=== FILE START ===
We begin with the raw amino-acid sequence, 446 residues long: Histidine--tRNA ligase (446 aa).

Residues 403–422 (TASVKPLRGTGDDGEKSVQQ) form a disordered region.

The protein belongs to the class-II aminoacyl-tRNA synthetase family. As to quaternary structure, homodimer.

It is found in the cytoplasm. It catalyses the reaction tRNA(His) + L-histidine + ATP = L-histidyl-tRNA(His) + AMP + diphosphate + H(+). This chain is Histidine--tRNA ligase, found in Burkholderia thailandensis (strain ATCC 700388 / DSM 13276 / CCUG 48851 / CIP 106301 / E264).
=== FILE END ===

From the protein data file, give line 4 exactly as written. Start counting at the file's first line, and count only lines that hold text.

It is found in the cytoplasm. It catalyses the reaction tRNA(His) + L-histidine + ATP = L-histidyl-tRNA(His) + AMP + diphosphate + H(+). This chain is Histidine--tRNA ligase, found in Burkholderia thailandensis (strain ATCC 700388 / DSM 13276 / CCUG 48851 / CIP 106301 / E264).